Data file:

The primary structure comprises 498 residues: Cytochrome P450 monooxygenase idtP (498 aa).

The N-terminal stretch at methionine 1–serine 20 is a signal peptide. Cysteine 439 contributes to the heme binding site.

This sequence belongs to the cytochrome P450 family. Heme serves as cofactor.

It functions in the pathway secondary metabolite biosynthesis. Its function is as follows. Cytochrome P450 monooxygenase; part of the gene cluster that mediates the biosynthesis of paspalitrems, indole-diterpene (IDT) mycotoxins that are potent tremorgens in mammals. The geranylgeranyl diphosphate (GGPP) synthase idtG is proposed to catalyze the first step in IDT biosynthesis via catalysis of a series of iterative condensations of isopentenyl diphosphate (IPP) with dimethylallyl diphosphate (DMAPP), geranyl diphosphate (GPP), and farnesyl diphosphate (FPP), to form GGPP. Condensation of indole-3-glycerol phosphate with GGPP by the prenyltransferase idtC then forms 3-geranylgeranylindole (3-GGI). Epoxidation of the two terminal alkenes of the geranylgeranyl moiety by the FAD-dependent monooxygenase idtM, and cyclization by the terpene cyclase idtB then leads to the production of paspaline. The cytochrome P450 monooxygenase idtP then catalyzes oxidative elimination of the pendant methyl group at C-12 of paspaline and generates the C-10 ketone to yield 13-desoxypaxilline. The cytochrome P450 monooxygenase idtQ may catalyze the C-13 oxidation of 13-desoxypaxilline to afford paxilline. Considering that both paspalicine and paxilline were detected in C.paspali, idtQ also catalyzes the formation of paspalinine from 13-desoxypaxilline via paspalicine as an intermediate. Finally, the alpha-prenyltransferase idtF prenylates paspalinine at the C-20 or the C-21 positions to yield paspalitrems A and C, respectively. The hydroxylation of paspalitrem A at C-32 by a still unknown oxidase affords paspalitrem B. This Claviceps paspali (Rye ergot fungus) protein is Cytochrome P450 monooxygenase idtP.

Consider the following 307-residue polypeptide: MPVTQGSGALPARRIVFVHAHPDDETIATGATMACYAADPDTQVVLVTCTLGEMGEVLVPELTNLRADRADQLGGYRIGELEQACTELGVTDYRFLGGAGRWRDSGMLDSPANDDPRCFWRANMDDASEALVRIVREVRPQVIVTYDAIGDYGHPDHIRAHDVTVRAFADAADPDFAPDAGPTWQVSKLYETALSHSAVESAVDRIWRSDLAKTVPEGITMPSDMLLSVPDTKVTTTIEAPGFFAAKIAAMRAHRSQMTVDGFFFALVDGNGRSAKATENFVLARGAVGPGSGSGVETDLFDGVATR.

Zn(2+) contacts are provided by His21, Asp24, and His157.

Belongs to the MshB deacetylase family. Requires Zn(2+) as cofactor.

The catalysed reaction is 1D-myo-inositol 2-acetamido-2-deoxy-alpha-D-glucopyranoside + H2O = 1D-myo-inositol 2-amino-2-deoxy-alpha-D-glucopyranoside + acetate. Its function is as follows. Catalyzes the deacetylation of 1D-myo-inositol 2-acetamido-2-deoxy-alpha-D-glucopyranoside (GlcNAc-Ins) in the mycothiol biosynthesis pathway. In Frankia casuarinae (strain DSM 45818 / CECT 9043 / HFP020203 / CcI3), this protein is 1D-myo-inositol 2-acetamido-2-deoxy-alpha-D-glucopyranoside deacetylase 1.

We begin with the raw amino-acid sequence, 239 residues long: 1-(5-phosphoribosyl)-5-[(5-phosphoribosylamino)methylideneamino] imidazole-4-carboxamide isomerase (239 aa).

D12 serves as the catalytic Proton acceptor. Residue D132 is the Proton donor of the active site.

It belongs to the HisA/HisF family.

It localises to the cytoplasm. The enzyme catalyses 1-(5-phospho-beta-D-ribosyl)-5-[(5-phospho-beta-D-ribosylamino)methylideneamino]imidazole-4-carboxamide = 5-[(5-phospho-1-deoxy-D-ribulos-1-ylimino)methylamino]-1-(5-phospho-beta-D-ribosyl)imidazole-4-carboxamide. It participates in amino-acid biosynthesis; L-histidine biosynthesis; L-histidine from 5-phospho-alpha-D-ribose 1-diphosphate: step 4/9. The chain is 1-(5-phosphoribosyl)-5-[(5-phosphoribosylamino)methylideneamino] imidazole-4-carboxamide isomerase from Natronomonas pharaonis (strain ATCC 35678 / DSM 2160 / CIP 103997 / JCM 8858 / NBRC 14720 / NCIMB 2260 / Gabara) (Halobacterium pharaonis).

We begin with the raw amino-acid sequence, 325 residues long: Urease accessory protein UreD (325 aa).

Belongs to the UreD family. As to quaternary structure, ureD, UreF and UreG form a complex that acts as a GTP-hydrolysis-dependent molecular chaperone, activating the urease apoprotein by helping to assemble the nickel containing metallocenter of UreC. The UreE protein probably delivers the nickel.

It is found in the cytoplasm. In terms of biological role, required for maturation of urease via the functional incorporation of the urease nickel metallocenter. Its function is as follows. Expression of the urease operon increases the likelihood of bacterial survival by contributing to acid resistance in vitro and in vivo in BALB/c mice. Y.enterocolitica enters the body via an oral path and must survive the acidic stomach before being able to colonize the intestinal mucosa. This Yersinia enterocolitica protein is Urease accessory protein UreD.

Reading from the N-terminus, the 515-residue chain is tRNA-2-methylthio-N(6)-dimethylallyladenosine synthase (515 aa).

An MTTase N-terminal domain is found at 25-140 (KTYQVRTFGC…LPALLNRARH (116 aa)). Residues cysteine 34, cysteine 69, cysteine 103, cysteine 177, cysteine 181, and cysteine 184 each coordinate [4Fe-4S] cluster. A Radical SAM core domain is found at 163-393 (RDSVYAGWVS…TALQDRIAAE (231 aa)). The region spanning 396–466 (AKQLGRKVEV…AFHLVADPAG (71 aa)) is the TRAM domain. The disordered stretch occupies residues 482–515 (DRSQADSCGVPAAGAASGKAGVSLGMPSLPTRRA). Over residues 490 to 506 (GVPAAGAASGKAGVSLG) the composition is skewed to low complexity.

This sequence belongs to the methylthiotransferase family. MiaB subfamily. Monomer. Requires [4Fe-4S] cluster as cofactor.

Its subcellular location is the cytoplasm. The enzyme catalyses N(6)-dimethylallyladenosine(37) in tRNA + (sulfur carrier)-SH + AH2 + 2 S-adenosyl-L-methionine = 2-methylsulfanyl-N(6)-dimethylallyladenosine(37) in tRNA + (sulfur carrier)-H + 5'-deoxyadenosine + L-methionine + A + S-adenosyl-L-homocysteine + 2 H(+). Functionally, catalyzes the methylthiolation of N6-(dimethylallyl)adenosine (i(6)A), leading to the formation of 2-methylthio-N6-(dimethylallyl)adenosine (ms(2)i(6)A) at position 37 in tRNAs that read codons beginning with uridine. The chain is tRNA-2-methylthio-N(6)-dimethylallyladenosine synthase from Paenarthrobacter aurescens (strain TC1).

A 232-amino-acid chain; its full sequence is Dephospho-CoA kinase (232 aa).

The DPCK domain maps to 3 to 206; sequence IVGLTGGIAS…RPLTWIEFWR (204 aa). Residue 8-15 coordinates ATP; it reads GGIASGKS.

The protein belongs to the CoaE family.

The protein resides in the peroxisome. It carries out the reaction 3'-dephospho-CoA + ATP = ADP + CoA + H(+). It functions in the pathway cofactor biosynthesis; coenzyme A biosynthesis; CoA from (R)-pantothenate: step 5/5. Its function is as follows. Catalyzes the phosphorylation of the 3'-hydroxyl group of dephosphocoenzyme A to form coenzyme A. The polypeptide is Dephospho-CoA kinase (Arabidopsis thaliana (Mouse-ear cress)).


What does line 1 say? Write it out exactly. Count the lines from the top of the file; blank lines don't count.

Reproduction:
The primary structure comprises 498 residues: Cytochrome P450 monooxygenase idtP (498 aa).